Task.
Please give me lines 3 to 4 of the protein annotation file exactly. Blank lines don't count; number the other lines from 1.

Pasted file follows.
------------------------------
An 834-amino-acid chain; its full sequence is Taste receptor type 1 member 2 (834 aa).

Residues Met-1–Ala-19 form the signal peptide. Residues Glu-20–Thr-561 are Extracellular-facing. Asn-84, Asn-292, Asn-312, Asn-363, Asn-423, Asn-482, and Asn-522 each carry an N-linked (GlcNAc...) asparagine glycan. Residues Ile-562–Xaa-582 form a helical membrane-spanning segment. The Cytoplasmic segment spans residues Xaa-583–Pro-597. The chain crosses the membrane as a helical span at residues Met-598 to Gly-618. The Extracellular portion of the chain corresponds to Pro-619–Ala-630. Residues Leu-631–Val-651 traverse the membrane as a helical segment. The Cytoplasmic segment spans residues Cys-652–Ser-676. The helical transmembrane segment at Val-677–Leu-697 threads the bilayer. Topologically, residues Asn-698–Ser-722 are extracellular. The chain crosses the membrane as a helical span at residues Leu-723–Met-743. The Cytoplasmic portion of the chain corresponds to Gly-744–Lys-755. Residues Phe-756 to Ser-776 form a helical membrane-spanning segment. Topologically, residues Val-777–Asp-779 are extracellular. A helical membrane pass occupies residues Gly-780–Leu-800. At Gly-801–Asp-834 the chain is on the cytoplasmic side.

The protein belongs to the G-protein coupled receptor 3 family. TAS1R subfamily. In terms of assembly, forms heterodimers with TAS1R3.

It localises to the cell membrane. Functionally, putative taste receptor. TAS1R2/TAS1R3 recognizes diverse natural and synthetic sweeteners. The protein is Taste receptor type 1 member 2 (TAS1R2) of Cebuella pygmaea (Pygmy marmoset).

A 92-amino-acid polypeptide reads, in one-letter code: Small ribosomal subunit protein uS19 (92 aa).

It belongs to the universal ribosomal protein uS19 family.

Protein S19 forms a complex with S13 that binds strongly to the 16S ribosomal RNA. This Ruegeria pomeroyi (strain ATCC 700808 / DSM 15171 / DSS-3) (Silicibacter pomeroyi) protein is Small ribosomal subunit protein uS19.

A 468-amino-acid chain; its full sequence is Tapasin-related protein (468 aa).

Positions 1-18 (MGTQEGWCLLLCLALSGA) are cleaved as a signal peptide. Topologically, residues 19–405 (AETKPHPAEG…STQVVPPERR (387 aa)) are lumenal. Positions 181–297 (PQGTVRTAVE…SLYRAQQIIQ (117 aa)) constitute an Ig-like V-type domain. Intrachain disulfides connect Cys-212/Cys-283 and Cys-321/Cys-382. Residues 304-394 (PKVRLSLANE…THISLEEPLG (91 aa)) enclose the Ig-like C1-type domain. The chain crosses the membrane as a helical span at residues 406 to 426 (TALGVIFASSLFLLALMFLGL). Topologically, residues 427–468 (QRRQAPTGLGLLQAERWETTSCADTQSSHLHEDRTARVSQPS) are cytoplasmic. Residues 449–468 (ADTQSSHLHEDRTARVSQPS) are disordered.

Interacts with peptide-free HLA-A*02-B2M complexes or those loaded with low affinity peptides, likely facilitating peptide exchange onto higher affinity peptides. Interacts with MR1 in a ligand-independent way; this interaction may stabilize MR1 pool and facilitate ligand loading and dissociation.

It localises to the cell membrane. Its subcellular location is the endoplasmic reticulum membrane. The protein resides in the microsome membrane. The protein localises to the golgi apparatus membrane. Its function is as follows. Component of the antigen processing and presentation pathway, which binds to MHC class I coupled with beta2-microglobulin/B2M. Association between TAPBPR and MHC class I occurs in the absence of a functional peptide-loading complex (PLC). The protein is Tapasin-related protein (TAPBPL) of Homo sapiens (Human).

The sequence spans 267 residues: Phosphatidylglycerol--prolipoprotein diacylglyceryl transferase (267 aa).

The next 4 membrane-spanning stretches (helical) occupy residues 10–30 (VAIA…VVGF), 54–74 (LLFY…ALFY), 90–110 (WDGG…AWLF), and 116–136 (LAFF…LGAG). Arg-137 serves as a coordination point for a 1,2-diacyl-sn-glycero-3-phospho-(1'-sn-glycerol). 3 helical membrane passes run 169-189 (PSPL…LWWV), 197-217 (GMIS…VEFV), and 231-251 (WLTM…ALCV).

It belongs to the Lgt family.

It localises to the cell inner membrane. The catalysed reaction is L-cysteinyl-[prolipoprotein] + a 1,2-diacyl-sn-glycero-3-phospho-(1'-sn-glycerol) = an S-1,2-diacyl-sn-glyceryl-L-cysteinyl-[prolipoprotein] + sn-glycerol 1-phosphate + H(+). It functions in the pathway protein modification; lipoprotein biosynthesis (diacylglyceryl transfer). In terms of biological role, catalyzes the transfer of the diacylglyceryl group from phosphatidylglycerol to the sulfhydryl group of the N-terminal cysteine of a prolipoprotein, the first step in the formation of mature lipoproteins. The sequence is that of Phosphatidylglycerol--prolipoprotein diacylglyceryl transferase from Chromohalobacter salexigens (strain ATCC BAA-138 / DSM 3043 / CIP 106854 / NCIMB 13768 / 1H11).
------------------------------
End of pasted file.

The protein belongs to the G-protein coupled receptor 3 family. TAS1R subfamily. In terms of assembly, forms heterodimers with TAS1R3.

It localises to the cell membrane. Functionally, putative taste receptor. TAS1R2/TAS1R3 recognizes diverse natural and synthetic sweeteners. The protein is Taste receptor type 1 member 2 (TAS1R2) of Cebuella pygmaea (Pygmy marmoset).